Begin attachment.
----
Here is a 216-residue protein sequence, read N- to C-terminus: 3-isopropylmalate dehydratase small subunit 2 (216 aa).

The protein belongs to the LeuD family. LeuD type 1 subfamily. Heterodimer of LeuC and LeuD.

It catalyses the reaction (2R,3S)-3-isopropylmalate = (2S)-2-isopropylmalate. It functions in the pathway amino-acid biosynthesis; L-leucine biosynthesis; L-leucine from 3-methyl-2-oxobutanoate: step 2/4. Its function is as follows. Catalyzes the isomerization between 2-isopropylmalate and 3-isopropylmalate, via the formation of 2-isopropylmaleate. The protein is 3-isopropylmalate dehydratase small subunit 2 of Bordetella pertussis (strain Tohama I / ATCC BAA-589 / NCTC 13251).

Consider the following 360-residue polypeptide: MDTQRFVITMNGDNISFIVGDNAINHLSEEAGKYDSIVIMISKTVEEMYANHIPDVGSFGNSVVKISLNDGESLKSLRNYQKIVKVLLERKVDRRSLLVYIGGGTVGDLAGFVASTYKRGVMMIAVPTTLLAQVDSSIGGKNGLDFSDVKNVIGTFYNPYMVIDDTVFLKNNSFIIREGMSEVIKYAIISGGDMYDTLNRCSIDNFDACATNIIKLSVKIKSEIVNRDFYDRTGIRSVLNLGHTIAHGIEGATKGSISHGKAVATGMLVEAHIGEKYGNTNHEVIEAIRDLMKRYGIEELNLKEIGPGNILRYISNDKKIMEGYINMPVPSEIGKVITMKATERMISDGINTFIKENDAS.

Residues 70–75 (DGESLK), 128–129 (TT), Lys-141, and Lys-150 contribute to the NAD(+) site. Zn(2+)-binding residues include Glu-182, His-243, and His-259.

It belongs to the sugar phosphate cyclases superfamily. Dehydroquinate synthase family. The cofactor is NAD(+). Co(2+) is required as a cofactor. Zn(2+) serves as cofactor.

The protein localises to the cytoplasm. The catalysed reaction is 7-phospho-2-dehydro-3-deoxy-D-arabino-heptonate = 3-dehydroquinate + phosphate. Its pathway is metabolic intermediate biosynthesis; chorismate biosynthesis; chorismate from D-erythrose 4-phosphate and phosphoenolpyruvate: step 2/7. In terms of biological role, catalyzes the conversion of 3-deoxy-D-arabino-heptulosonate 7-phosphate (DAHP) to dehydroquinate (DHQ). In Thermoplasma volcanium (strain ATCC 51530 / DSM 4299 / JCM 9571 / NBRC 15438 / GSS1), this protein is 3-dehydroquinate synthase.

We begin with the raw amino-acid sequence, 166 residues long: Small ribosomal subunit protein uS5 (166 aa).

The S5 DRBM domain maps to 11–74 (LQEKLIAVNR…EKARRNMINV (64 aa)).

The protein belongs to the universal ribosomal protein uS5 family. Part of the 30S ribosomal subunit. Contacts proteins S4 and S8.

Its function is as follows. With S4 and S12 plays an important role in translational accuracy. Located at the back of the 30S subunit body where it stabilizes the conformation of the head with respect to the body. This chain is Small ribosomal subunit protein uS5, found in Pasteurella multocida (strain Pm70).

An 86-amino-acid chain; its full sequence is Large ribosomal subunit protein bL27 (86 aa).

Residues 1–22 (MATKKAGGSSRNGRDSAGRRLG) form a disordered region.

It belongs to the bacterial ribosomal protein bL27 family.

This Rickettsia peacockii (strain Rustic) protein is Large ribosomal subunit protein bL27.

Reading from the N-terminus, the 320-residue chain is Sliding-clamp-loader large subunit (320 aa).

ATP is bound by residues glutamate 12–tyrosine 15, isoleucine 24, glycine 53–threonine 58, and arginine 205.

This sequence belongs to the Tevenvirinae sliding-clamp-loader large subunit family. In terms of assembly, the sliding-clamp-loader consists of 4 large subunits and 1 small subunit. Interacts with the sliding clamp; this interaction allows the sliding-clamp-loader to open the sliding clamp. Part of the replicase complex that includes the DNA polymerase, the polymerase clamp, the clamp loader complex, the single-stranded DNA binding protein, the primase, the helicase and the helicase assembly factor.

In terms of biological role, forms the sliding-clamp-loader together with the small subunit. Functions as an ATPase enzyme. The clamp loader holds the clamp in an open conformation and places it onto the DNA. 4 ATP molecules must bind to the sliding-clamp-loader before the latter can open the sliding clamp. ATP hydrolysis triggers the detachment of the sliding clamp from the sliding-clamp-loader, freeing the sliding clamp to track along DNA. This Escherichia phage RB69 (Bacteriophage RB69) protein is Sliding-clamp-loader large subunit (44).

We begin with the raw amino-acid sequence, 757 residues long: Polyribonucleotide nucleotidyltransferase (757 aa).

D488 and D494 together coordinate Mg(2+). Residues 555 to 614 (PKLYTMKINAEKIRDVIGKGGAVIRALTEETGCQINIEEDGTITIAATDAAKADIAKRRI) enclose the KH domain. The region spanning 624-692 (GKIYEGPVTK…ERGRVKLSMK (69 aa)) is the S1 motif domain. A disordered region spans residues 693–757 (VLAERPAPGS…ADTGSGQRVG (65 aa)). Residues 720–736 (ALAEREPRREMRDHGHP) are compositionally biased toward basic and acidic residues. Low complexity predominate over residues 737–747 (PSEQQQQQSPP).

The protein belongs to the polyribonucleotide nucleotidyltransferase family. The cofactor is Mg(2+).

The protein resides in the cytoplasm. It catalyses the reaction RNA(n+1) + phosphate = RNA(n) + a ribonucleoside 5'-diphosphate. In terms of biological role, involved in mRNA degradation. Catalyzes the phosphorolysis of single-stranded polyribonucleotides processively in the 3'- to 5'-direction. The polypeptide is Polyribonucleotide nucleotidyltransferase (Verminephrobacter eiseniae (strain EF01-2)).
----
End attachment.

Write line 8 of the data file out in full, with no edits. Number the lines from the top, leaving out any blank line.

We begin with the raw amino-acid sequence, 166 residues long: Small ribosomal subunit protein uS5 (166 aa).